Chicken Flautas

I know, I know, I almost NEVER post Mexican food on here.  But people, you do understand that I live in Mexico, where I can get cheap, fresh, and delicious Mexican food whenever I want, and sometimes, it’s as cheap as if I made it myself.

But then I get to thinking ….. what if I ever move away? Have I learned ANYTHING about Mexican cooking?

And then I hang down my head in shame.

One of the first things my son loved here was taquitos.  Taquitos are corn tortillas filled with a variety of combinations, (a popular one is chicken and cheese), rolled up like a cigar, and then fried and served with all the usual and wonderful Mexican-style toppings.  Flautas are the same thing, except the tortillas are made with flour instead of corn.

I usually just pick up the same flour tortillas that you probably do at your grocery store.  I love the corn ones, and they are fresh and wonderful here, but unless I am using them all within a day or two, the flour ones last better in my fridge, for the seemingly endless amounts of food that my teenage son inhales.

I won’t say that these are ‘authentic’, but to be honest, I’ve had so many different taquitos and flautas in the years that I’ve lived here, I’m not really sure what ‘authentic’ is.  I got my son to critique these when I was testing them, because he’s eaten his fair share.  Once he was pleased, I knew they were good to go.

For the filling, I used an old shredded chicken recipe that we LOVE.  It’s a little saucy, so when i put the chicken in the tortillas, I strained it a little, and saved the sauce to pour on top instead.  It keeps the flauta crunchy when fried but the chicken instead packed with flavor.

When you are rolling, don’t over-fill the tortilla, or put too much of the filling right to the end, or else it will open up or ooze out of the end and make a mess in your pan.  This is what I do:


Actually that piece of chicken on the right is sticking out a bit too far, I had to push that back in!  And also pictured above is Oaxaca cheese, so don’t get thrown by that.  It’s long and stringy and salty and you can use it too, although we preferred the cotija.

Have you ever tried cotija cheese?  It is very common here and easy to find.  It is a hard cow’s milk cheese that is very salty and crumbly, perfect for holding its shape when tossed on top of a warm flauta.  See if you can find it, it’s a lot like feta, but much stronger of a flavor.  If you can’t find it, use any cheese you like inside, preferably a white, stringy cheese, that is a popular option here also.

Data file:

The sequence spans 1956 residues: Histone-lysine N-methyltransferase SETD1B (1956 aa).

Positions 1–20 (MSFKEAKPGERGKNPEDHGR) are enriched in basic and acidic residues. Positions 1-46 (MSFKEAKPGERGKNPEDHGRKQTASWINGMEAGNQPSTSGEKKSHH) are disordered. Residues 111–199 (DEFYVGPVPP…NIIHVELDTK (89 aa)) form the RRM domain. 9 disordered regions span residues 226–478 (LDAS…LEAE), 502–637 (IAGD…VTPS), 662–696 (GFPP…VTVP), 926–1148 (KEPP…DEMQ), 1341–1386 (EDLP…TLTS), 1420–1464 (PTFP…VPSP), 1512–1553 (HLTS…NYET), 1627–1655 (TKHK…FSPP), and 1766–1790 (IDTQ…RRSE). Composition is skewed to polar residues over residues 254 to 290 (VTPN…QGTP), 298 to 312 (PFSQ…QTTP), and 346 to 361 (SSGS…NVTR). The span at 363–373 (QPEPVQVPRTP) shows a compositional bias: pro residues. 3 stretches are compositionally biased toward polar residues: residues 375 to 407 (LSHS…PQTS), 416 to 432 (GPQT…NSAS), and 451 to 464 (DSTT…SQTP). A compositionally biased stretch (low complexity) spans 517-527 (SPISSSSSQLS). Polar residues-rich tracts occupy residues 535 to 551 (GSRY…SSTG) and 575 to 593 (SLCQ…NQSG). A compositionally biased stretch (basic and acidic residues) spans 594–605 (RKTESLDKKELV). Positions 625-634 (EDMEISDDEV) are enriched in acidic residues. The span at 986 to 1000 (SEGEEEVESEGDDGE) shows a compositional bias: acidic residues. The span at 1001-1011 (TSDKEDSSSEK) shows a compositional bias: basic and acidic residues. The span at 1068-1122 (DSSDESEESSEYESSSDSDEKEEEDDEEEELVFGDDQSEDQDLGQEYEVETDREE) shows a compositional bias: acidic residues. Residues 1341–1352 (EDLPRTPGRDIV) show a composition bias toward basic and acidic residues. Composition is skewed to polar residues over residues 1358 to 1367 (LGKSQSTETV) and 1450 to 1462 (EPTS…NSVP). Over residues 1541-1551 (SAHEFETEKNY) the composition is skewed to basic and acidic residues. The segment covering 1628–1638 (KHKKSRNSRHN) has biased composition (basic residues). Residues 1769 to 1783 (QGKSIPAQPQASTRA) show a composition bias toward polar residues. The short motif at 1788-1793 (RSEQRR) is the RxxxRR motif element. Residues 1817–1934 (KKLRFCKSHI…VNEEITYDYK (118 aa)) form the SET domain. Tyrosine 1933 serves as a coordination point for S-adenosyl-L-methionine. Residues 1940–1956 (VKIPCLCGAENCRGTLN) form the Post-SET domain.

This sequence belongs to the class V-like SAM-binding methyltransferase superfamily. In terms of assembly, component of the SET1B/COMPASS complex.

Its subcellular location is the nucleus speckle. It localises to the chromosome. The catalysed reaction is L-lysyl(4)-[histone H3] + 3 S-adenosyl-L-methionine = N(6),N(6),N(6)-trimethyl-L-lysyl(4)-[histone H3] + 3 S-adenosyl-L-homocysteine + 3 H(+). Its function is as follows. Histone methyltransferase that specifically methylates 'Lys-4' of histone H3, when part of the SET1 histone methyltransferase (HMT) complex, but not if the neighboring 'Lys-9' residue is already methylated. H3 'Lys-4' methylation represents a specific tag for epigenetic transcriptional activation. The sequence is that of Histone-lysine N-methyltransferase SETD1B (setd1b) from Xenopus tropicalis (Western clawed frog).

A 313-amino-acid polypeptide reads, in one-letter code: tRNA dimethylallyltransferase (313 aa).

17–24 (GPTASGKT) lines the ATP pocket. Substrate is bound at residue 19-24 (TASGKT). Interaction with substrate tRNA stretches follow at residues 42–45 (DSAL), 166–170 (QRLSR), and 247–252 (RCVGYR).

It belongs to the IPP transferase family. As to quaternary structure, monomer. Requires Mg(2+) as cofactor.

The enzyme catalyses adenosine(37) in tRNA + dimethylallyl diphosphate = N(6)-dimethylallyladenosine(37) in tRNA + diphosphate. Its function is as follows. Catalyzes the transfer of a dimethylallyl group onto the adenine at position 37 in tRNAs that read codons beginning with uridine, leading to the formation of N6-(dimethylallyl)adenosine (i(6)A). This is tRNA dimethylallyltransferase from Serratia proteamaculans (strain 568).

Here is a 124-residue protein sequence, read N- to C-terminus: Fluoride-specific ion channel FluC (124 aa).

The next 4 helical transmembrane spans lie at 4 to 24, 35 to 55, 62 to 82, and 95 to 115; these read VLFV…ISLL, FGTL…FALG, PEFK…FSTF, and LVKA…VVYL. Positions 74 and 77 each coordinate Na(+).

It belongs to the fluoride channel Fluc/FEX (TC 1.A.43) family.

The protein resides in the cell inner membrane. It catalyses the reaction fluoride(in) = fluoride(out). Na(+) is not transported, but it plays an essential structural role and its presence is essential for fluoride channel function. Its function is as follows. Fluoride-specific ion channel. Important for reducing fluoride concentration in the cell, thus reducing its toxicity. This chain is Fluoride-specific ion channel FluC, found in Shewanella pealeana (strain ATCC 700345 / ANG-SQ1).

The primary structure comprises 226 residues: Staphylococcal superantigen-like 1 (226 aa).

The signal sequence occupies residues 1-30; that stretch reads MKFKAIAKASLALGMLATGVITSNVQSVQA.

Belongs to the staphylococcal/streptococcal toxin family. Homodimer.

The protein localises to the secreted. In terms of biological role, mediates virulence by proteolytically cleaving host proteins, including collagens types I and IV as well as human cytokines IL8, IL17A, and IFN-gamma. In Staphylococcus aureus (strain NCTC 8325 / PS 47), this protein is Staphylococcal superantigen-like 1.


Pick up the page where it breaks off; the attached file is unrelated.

I was lazy and used boneless skinless chicken breasts for this.  You can buy chicken pieces  instead and use those and shred them yourself; the meat will be more moist for sure.  Also, the amount of chipotle called for makes this nice and spicy.  Actually, it’s perfect for me, not spicy enough for my daughter and husband, and too spicy for other people …… so you can adjust that to your family’s preference.

So try this on Taco Tuesday, mix things up a little bit, adjust to your liking, and have a great Mexican-style meal!



  • 1 lb boneless, skinless chicken breasts
  • 2 bay leaves
  • 2 TAB olive oil
  • 6 cloves garlic, diced
  • 1 onion, chopped
  • 1 teaspoon cumin
  • 2 tomatoes, chopped
  • 3 TAB tomato paste
  • salt and pepper
  • 3 chipotle chiles in adobo
  • about 25 flour or corn tortillas
  • about 1 cup cotija cheese or a substitute
  • cilantro as a topping
  • sour cream or Mexican crema
  • 2 avocadoes
  • 1 lime
  • neutral cooking oil for frying




Put some water in the bottom of a heavy saucepan.  Add bay leaves, pinch of salt, and chicken.  Bring water to a boil, then turn down to simmer until chicken is cooked through.  (Thighs and breasts with a bone usually take 1/2 hour, without a bone about half that time).  When chicken is cooked, remove from broth and let cool.  Save the broth.

In a different pot, add olive oil and garlic.  Saute for a minute until garlic starts to lightly sizzle, then add onion and saute for about 6-8 minutes until soft and translucent.  Stir in the cumin, and pinch of salt and pepper.  Add tomatoes, tomato paste, and 1 cup of reserved broth and stir to combine.  Let simmer.

Put the chipotles in a blender with a bit of stock and process until it is a chunky paste.  Add to the pot and stir to combine.  Continue to simmer sauce.

Shred the chicken and add to sauce.  Let simmer for 10-15 minutes.

Simple Avocado sauce (optional):

Remove skin from avocado.  Put in a blender or food processor with a squeeze of lime juice and a pinch of salt.


Lay down a few tortillas at a time on your work space.  Strain a little of the chicken so it’s not too saucy.  Put down a little bit of the chicken mixture and top with the cheese as shown above.  Roll up in cigar like fashion and keep seam side down while you finish rolling.

Heat neutral oil just to cover the bottom of a large saucepan.  Without crowding, place flautas seam side down.  Fry a few minutes on each side, flipping over to ensure even frying.  Remove from pan and drain on paper towel.  Repeat until all flautas are done.

Top with sour cream, some of the sauce from the chicken or fresh tomatoes instead, cotija cheese, chopped cilantro, and avocado sauce.

Makes about 25 flautas.

**Note: Try freezing them! They freeze well and you can have yummy flautas ready to warm up at a moments notice as a fast snack or meal to go.

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